That Maimonides was Jewish (I had forgotten – but guessed by elimination: Jewish or Hindu was the remaining choice, and that is not a Hindu name!)

    and on the Great Awakening:

    Which one of these preachers participated in the period of religious activity known as

    the First Great Awakening?

    1 Jonathan Edwards

    2 Charles Finney

    3 Billy Graham

    I knew only that it wasn't Billy Graham (too recent), but I would be guessing which of the other two would be correct (but then, American Religious History did not play any great part in my education).

  2. Erich Vieth says:

    After re-reading the reports about the Pew study and quite a few of the questions, here is my take-away:

    Religion is not what it purports to be. If it were really about a supernatural creator who church-goers really loved, they would take the time to know more about their religions than they knew about movies, television, sports, restaurants, ipods, sex, vacation spots or anything else.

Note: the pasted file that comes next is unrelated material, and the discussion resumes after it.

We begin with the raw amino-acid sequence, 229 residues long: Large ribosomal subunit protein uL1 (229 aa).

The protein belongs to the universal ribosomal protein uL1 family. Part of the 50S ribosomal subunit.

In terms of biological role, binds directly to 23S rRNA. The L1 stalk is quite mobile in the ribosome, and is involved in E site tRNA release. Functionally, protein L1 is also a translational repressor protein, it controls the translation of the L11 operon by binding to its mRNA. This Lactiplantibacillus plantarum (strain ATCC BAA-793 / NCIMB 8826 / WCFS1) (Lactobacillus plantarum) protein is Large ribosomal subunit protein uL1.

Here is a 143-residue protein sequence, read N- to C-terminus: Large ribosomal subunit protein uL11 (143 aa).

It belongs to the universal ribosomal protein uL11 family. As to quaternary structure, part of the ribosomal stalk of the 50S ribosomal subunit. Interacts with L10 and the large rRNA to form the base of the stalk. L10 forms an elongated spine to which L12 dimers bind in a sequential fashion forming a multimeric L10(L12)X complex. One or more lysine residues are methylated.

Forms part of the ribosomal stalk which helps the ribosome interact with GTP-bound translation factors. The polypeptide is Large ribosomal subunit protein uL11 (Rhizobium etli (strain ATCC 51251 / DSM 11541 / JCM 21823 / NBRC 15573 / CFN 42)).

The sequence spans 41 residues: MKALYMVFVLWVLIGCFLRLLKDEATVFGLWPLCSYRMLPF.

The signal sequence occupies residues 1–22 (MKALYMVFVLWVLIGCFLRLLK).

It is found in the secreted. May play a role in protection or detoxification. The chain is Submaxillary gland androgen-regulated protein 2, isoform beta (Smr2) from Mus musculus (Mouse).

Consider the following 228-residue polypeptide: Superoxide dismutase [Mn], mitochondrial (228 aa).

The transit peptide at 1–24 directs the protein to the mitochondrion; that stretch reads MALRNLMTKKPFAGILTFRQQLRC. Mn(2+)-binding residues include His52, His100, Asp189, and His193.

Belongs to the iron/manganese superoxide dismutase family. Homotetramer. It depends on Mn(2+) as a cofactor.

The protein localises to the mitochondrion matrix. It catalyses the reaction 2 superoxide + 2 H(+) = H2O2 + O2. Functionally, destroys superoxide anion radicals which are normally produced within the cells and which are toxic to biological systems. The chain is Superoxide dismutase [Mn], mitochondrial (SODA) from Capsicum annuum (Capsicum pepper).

Most Americans are pathetically unwilling to learn basic beliefs of their own religions, and amazingly unwilling to consider the basic believes of other religions. If they really believed in God, they would shop around to make sure that they followed the right religion, but most of them just take the religion their parents handed to them.

    Once again, my take away is that Religion is not what it purports to be. What is it, really? My best guess is set forth here.

  3. Erich Vieth says: